Labor Law Changes Minnesota Employers for 2020

With the new year comes new laws that go into effect on January 1. We believe that staying up to date on local, state and federal can help employers plan for an effective hiring and recruitment strategy.

Here are a couple of changes that recently went into effect which could impact how you acquire and retain the best talent.

Minneapolis wage theft ordinance in effect

In August 2019, the city government passed an ordinance that would prohibit wage theft. Wage theft is a term that applies to several employer behaviors including:

  • Paying below minimum wage
  • Denying meal breaks or rest breaks
  • Withholding tips
  • Allowing employees to work off the clock
  • Improperly calculating or compensating overtime
  • Unlawful pay deductions

The actions in the ordinance largely mirror the state’s new wage theft statute, but with additional requirements on employers. It also gives the city the ability to investigate employers independent of state agencies. The state’s wage theft statute went into effect on July 1, 2019.

The ordinance applies to employers based on Minneapolis and any employee – including temporary and part-time – who work within city limits for at least 80 hours in one year. The ordinance does not apply to independent contractors or government employees.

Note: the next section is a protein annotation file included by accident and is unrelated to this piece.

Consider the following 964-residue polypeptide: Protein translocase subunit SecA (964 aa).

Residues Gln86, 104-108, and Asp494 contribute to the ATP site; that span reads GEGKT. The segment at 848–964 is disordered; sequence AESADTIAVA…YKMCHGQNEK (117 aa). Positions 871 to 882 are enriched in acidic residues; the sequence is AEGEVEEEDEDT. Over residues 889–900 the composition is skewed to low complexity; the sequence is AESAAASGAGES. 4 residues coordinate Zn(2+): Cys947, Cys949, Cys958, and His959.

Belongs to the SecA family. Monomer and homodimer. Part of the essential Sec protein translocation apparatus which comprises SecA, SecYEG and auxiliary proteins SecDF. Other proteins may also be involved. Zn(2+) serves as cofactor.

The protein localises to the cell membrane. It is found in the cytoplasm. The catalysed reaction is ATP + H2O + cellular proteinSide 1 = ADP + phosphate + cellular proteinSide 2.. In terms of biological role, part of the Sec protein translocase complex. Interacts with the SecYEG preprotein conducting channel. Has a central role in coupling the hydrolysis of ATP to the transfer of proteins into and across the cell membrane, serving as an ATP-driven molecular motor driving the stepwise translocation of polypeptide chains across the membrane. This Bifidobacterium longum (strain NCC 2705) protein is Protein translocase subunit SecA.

Minimum wage increases to $10 outside MSP

Minnesota’s latest minimum wage increase went into effect on January 1, raising the minimum wage to $10.00 an hour. The minimum wage applies to large employers who have gross annual revenue of $500,000 or more. This is a 14-cent increase, or just shy of a 1.5 percent pay bump.

Small employers who have gross revenue of less than $500,000 are only required to pay workers a minimum of $8.15 an hour. This rate also applies to youth workers under age 18 and is the training wage for workers under age 20 who have been on the job for less than 90 days.

For comparison, the federal minimum wage is $7.25. It has not been raised since 2009.

These minimum wage laws do not apply to Minneapolis and St. Paul. That’s because those cities already have their own wage schedules in effect to reach a $15 minimum wage. Minneapolis employers with more than 100 employees have until July 1, 2022, to reach $15 minimum wage. Smaller employers have until 2024. In St. Paul the schedule is larger; the largest employers have until 2022 to get to $15 while the smallest employers have until 2028.

U.S. Department of Labor updates overtime law

The DOL updated the minimum salary thresholds or exempting executive, administrative or professional employees from minimum wage and overtime pay requirements. The minimum salary threshold has increased to $684 per week, up from $455 per week. Employers can use nondiscretionary bonuses and incentive payments to satisfy at least 10 percent of the salary level.

These requirements are outlined in the Fair Labor and Standards Act (FLSA). The duties test for exempt employees remains the same; however, the minimum salary threshold had not been updated since 2004.

Keeping track of ever-changing labor laws is tough. We’re here to support you in creating a hiring strategy that fits your needs and grows along the way. Contact us to learn more.